You don’t need to be a guerilla controller anymore to use sparklines and graphical tables. The avant-garde is now part of the establishment. So why and where does the battle still continue? The discussions and presentations at our Executive Forum held at the Gendarmenmarkt in Berlin provided some clues.
Last Monday, our third Executive Forum took place in Berlin – in the wonderful Delphinium room at the Sofitel on Gendarmenmarkt. Previously, it was a meeting place for Lutheran bishops. And you might say that we were just as evangelical! That’s because software just doesn’t only deliver features and functions to support decision-making. It also conveys, reflects, supports, suggests and even prevents beliefs or attitudes.
Executive Forum “From Guerilla Controlling to Management Intelligence” on May 25th 2009 in Berlin (Sofitel on Gendarmenmarkt)
A holiday feeling is what I sense when I see signaling concepts for business management. Rating agencies have delivered these types of signals. Business Intelligence manufacturers painted them red or green. The rest is history. And no, there is no Santa Claus.
A healthy egoism is conveyed by a managing director who told me that he wouldn’t dream of classifying his reports as ‘true and fair’ when he is presenting a group budget to the board. The board, however, knows that as well and applies other standards to business group presentations than to standard monthly reports that come from Finance and Control. In his case, they will occasionally have to digest a few pies.
I learned about dedication and proportionality from a senior executive who receives our reports on his Blackberry. He said, “As an executive, I can’t just be present between 8 AM and 6 PM. When our production comes to a halt, I want to know that today and not when the line starts moving again. But if I sat every night in front of the TV with a laptop balanced on my knees, I’d have no family life either. My wife, however, tolerates a tiny little Blackberry.” No one needs to explain the value of information-dense formats to him.
Something new I learned from a controller who is a good friend of mine and first tested new report formats as part of a cost-cutting project. He analyzed multiple offices within the same company and discovered more or less significant potential. The offices that already had good cost structures were thrilled with the new visualization. But those parts of the business for which he found a lot of savings potential felt that his visualization was ‘absurd’. Sometimes you’re just helpless against human nature.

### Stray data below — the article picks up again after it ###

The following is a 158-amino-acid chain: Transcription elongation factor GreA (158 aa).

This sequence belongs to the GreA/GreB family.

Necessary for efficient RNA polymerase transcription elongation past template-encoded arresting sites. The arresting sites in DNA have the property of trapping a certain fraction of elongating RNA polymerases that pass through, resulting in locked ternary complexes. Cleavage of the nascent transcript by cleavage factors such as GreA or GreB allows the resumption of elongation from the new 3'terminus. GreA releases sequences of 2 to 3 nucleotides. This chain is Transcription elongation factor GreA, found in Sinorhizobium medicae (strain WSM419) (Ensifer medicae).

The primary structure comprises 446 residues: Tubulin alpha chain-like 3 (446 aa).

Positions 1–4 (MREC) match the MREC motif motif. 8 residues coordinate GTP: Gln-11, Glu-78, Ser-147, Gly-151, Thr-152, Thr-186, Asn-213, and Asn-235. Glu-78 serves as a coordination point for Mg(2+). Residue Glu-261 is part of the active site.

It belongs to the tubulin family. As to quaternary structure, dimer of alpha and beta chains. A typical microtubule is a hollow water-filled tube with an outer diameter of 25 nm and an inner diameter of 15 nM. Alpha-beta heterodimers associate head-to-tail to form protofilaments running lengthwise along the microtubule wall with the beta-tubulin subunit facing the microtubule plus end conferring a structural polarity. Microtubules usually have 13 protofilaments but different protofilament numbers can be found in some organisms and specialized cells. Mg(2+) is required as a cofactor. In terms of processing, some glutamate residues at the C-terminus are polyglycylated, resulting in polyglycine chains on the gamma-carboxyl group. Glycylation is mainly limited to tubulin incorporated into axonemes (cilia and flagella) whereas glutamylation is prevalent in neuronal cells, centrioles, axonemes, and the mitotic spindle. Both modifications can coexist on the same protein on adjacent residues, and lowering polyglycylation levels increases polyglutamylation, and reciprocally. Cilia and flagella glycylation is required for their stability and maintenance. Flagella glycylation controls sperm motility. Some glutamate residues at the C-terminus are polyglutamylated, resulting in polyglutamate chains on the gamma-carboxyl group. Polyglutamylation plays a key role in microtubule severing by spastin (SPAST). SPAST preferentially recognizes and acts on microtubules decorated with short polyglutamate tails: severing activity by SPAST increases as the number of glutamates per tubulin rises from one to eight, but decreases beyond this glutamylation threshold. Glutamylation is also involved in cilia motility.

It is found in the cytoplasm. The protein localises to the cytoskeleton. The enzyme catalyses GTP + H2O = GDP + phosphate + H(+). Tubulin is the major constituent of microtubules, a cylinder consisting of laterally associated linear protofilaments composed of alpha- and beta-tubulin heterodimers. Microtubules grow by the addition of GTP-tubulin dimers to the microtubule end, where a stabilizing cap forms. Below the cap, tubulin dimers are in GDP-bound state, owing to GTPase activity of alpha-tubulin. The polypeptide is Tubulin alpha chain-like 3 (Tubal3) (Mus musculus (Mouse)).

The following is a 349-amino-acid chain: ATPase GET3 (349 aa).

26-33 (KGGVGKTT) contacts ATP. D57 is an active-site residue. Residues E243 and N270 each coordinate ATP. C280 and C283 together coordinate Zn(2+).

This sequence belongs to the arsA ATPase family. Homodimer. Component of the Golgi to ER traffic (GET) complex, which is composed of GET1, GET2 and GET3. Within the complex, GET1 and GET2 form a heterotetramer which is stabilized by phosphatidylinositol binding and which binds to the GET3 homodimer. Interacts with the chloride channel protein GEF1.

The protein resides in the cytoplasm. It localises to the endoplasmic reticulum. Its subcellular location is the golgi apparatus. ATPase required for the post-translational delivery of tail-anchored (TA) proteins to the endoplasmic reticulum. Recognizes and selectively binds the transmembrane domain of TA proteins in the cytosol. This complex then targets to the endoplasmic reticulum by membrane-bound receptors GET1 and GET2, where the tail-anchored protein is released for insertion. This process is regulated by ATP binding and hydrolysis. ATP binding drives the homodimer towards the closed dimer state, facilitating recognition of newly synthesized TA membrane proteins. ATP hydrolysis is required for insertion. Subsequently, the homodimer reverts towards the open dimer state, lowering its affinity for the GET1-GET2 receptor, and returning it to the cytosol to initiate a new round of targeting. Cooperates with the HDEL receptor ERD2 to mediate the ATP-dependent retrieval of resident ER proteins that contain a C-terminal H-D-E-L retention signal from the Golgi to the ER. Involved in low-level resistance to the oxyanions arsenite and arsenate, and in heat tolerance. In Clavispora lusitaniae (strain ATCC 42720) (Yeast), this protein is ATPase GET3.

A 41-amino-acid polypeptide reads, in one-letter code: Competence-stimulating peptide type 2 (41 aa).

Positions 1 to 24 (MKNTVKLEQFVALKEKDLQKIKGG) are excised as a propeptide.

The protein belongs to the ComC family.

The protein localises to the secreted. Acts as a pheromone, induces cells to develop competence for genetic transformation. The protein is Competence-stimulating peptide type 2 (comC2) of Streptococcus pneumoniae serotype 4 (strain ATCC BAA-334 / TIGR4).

Thinking for himself is paramount for an executive I met. He works for a bank which has dealt well with the crisis so far. Every week, he reads through 90 pages of numbers. In fact, he examines them line by line on his frequent flights. That way, he says, he knows exactly where he needs to do further investigation. He is highly suspicious of any form of pre-processing and editing. Long live numbers as the raw materials of business! When we contemplate report designs, I also feel that we should measure ourselves on the green-white report printouts of days past. The majority of what we need can be summarized in a simple list.
We witnessed consistency during a presentation by a managing director of a large pharmaceutical company, when he claimed his CEO and the board was no longer willing to preoccupy themselves with last year’s business for months on end. As a result, the processes that were required to create the annual report were shortened so that they were all finished within 28 days. In comparison, IBM and Honda need considerably longer with cycle times of 57 and 90 days respectively. In his opinion, as long as the financial statements were not published and presented, the directors would focus their attention on the past instead of tending to the new fiscal year.
All in all, two suspicions of mine were confirmed, which makes me happy. Technology follows attitudes. And it sometimes pays to cause a stir.